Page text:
Researchers used computed tomography to measure morphologic differences of the calcaneus, talus and navicular in Charcot-Marie-Tooth disease (CMT) in 21 patients (27 feet) compared with 20 healthy controls. CMT patients exhibited significantly less talar sagittal declination than controls, as well as less talar head coronal rotation. The calcaneal radius of curvature in CMT patients was much smaller than that in controls, while differences in sagittal posterior tuberosity–posterior facet angle were also significant. Surface-mesh model analysis indicated the biggest morphologic differences were at the navicular tuberosity, medial talar head, sustentaculum tali and anterior process of the calcaneus. This marks the first study to quantify morphologic distinctions in hindfoot osteology observed in CMT patients, suggesting patients identified with osseous changes of the calcaneus, especially a smaller axial radius of curvature, may benefit from a corrective three-dimensional osteotomy.

From the article of the same title
Foot & Ankle International (12/15/2021) Michalski, Max P.; An, Tonya W.; Haupt, Edward T.; et al.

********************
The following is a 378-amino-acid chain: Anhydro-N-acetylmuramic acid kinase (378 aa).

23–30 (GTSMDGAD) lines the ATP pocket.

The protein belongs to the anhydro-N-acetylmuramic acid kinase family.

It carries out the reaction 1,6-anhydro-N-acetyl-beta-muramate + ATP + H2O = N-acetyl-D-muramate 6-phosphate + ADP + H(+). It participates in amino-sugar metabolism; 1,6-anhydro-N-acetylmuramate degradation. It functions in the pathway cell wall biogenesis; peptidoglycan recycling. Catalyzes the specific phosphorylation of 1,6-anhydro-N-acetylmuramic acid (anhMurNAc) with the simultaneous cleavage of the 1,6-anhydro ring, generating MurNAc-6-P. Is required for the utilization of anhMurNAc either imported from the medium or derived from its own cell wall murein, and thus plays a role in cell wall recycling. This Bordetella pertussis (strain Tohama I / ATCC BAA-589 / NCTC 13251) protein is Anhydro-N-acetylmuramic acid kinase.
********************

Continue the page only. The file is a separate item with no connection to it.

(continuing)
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New Anatomical Reference Systems for the Bones of the Foot and Ankle Complex: Definitions and Exploitation on Clinical Conditions
A proposed anatomical reference system (ARS) for all bones of the foot and ankle complex based on a morphological framework is designed as highly repeatable, consistent among individuals, clinically interpretable and appropriate for a sound kinematic description. The authors scanned three specimens from healthy donors and three patients with flat feet in weight-bearing computed tomography, with foot bones segmented and ARS defined based on the proposed approach. Both inter- and intra-operator intra class coefficients was 0.99, while rotational consistency was 4.7 ± 3.5 degrees and 6.2 ± 4.4 degrees for the normal and flat feet, respectively; translational consistency was 4.4 ± 4.0 mm and 5.4 ± 2.9 mm for the normal and flat feet, respectively. Curvature variation in the arches were well defined and measurements of the Djiann-Annoier angles from both normal and flat feet matched corresponding clinical observations. The angle between tibio-talar mean helical axes (MHA) and ARS mediolateral axis in the talus was 12.3 ± 6.0, while the angle between talo-calcaneal MHA and ARS anteroposterior axis in the calcaneus was 17.2 ± 5.6, indicating good capability to embody joint kinematics.